Aether working logic, the cache mechanism

Hello b

AetherJ is at the point where I need to understand the purpose and working of the caching mechanism.

It seems that the data is taken from the DB and written to a file and that file is then requested by the Aether client.

It seems some sort of “alternative way” to ResponseBody but it is not easy to guess which is used when.

It would be really nice of you if you could add some info on the subject. A few lines of the thoughts that started it will be enough.

I understand that Aether is your project and it surely is a pain to see a “competitor”, I really am in this for free speech and hopefully we could work together.

Thank you

The point of the caching system is to make sure that not every request made by another node hits the CPU of the node responding to the request. It pre-compiles the data in the backend into static JSON files in the hard drive, so when a request that hits a cache (determined by the time range it asks for) comes from the network, the cache can be directly served from the disk, instead of the CPU having to make a database call, compute it on the fly and serve it.

When an Aether node makes a request to another node, it uses HTTP. If that node uses a HTTP GET request, that request will hit a cache, if available. If the node makes a POST request, that is a request to bypass the cache, and it is a request to the remote node to serve live data instead of serving from cache. The remote can still choose to send a link to a cache as a partial response.

In essence, when a sync happens between two nodes, 99% of that sync is the remote node just reading directly from the cache of the sending node. You can see these cache files in your app folder, they are just JSON files. You will see that they are all timestamp ranged, and they all have headers and manifests, which allows the remote node to efficiently search the caches without having to use the resources of the remote node except bandwidth.

I would recommend you to look at the caches that are generated on your computer first. Those should be helpful in figuring out exactly what kind of data is being cached and how. Once you understand the general format, you might want to attempt a full sync with a remote node you’re running on a different computer on your local network. Listening to the HTTP requests made to that computer and the sequence of those HTTP requests will give you the exact order of HTTP requests that a node makes to another node. That order is how caches are traversed by the remote node. It is a very predictable pattern, so it should be fairly easy to repeat it in Java.

There isn’t much magic happening there, it’s relatively detailed, but it’s low complexity in what it does and why it does it. Fundamentally, it’s there because the computers running Aether aren’t servers and they want to stay idle as much as possible, so we ‘pre-bake’ the data the node has on its database into pre-made JSON files so that when a node syncs with another, that sync is mostly free for the responder.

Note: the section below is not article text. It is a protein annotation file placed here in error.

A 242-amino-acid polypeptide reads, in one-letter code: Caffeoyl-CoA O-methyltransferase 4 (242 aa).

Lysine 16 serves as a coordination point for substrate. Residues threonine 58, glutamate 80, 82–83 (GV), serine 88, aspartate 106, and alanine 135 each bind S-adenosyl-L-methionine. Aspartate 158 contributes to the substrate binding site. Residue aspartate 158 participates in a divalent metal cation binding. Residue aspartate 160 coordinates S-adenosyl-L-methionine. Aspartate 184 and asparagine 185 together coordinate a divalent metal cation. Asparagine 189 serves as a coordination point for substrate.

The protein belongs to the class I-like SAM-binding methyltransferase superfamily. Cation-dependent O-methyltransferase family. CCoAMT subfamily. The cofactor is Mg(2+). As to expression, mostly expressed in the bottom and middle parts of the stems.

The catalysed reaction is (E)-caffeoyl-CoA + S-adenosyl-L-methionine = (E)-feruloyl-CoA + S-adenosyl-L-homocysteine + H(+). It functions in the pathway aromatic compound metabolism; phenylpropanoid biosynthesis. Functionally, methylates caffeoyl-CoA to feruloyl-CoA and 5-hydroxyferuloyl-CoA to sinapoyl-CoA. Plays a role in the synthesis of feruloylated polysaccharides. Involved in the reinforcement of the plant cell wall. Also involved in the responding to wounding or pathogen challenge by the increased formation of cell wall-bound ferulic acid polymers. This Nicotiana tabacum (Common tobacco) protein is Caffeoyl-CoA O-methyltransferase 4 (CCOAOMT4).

Thank you for you answer. I am at the stage where I am implementing the serverside, so, I have to parse/response the requests.

Question: What is the simplest way to trigger a full sync from a standard aether node to my new installation ?

Thanks for your valuable help

No worries. There’s a way to do that in the UI actually. If you go to Preferences > Defaults > Advanced (at the bottom) and scroll to the bottom of that page, you’ll see a section where you can insert a node by IP manually. The moment you add a node this way, it’ll automatically attempt to connect to that node.

BTW, you might want to do this on a computer that is not your main Aether node, and block the process from connecting to the Internet. The app normally tries to detect local IPs and not add them to the network, but if you have a particularly weird local network IP it might not be detected and that local IP might end up being added to the network. That has no side effect other than adding that IP to other nodes’ IP tables (since Aether also shared other nodes’ addresses as part of its content to establish connections) as an untrusted node maybe to attempt as a last resort, but it’s still nicer to other people to avoid the risk, and block the Aether backend you’re using for dev purposes from accessing the internet.

Thanks for yor reply, your answer is very velcomed and useful.

I am pupulating the address cache. The rules I remember to have read somewhere are

  • No private addresses
  • No “stale” addresses (addresses that have not ping or sync)

Correct ?